Where to find pianos, poundcake, and power produced nearby.
Q: Are there any factories that give tours in Westchester or within a one- to two-hour radius? I used to live in Philly, and there are a ton of places that do factory tours down there, but I’d love to take my sons on one up here.
—Suzie Fromer, Tarrytown
A: Ah yes, Pennsylvania, the factory-tour capital of the world, where one can witness the birth of TastyKakes, Yuengling beer, and Crayloa crayons. But as much fun as those places may be, you need not visit the Keystone State to see products’ first steps into the marketplace. Unfortunately for your sons, some of the most popular tours offered in our area involve alcohol. In Westchester, you can tour the Captain Lawrence Brewery every Friday and Saturday and learn the secret of how these alcoholic alchemists produce their Liquid Gold. Similarly, at the Tuthilltown Distillery in nearby Gardiner, for $15 you can tour the grounds then taste the spirits.
But we don’t want to leave your sons out of the touring experience. Here are some to consider: the Steinway & Sons piano factory in Long Island City (they can watch every key of a newly built piano pounded on 10,000 times to ensure durability); the Bon Bons Chocolatier in Huntington (they can sample the sweet stuff); and the Gillinder Glass Factory in Port Jervis (glass-blowing demos are really cool).
Q: If you’re going south on 87, right past the Ardsley toll, and look to the left, there’s a small, brick building with a smokestack that looks really old. All around it is construction (I think that’s the Yonkers Ridge Hill thing). What is that building, and is it going to survive all the development?
—Janine DeSala, Ardsley
Ridge Hill is being built on a site that formerly housed a sanitarium, hospital, church, and rehab center.
A: We pieced together information from the New York Times, the Journal News, and research from Margaret Vitulli at the Yonkers Historical Society and John Favareau at the Yonkers Public Library, and we are pretty sure that the smokestack is part of a power station built in 1930, when a nonprofit and non-sectarian tuberculosis sanitarium known as the House of Rest merged with the Sprain Ridge Hospital, a medical facility that had occupied the area since 1907. The merger required expansion of the premises and it was at this point that the power-providing structure was built.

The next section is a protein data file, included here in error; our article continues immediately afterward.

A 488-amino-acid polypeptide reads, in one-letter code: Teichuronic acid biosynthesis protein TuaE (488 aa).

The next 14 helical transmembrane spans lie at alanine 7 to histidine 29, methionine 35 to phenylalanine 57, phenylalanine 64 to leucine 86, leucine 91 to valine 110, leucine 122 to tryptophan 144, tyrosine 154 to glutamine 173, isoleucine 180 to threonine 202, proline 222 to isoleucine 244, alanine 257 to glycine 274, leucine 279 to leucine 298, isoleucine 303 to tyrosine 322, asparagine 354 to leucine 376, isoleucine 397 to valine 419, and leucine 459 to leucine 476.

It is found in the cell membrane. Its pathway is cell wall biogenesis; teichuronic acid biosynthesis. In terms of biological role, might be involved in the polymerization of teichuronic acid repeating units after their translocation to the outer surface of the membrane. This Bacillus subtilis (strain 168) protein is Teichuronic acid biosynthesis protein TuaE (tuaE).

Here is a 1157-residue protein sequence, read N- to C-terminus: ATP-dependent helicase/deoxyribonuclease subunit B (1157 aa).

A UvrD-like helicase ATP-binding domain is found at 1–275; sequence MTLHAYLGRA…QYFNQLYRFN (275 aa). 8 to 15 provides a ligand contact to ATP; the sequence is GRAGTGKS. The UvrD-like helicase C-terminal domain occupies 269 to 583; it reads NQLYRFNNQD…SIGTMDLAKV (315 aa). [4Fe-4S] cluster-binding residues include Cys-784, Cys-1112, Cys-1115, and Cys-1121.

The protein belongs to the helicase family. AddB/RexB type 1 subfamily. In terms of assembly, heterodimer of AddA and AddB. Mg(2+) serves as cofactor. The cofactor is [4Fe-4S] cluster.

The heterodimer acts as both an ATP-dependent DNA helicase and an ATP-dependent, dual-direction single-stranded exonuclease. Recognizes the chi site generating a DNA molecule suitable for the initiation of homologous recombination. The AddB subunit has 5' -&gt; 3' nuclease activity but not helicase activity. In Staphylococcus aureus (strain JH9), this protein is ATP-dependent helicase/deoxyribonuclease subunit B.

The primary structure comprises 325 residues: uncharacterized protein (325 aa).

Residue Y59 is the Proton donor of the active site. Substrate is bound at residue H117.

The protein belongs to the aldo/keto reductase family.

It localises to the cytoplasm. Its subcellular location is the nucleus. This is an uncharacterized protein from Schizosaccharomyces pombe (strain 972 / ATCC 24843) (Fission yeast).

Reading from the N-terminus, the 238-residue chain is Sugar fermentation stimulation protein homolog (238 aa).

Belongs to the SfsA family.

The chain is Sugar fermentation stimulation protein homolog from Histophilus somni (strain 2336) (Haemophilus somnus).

The hospital remained at the location until the mid-1950s, when it had precisely 13(!) patients. After it closed, it was purchased by the Seventh Day Adventist Church, which had been in the sanitarium business since the mid 1800s. The Church lost the land in 1967 and it was used for a short time as a narcotics rehab center. Eventually, it found its way into the hands of the Ridge Hill Development Corporation and is indeed part of the Ridge Hill “thing,” as you call it, that is blossoming above the cliffs of I-87.
But developer Forest City Ratner is not so short on electricity to power its project that it needs its own power plant, so don’t expect to see smoke churning out of the building any time soon. However, according to the firm’s publicist, there are “no plans to do anything with the smokestack.” We assume “no plans” means “no plans” to tear it down, either.
April SLOOF, Eastchester
Q: I am aware that in 2000, New York passed the State Labeling Ordinance on Organizational Formats (SLOOF), which, among other things, required the town of Eastchester to change its name by 2010 to avoid continued confusion with the name of the county; but I have heard no proposals for new names and am curious when and if the town still needs do this. It sounds like a real headache, if so.
A: Indeed you are correct, April. If you recall, in 1997, New York State passed New York State’s School Tax Relief program, better known as the “STAR” credit. This program allocated state money to residents who owned homes and were overburdened by school taxes. It was essentially a refund from the state. However, in 2000, money earmarked for disbursement by various counties throughout the state was accidentally delivered to similar-sounding towns and cities due to a glitch in new programming installed after Y2K. Organizational chaos ensued and the SLOOF Act was passed requiring six different municipalities to change their respective names. Notably, all but two towns have complied, Eastchester and Fishkill, which, due to an amendment supported by the ASPCA, has been fighting the requirement it change its name to Fishsave.
According to the Eastchester Town Board, the town must submit a new name by December 31st, 2010, and have all signs and official documents changed by the end of 2011. The delay has been due to an ongoing court battle which the town lost late last year. In July, residents will be asked to vote on the town’s website for one of three names picked by the board. As of print time, two names had been decided. They are Donckchester, named for Adrian Van Der Donck, the first lawyer in New Netherlands (now New York), and the Town of Hachaliah, named for Westchester resident Hachaliah Bailey of Barnum & Bailey fame. The third name has not yet been decided. Oh, and one last thing, if for some reason you have not figured it out: April Fools from “Ask Westchester!”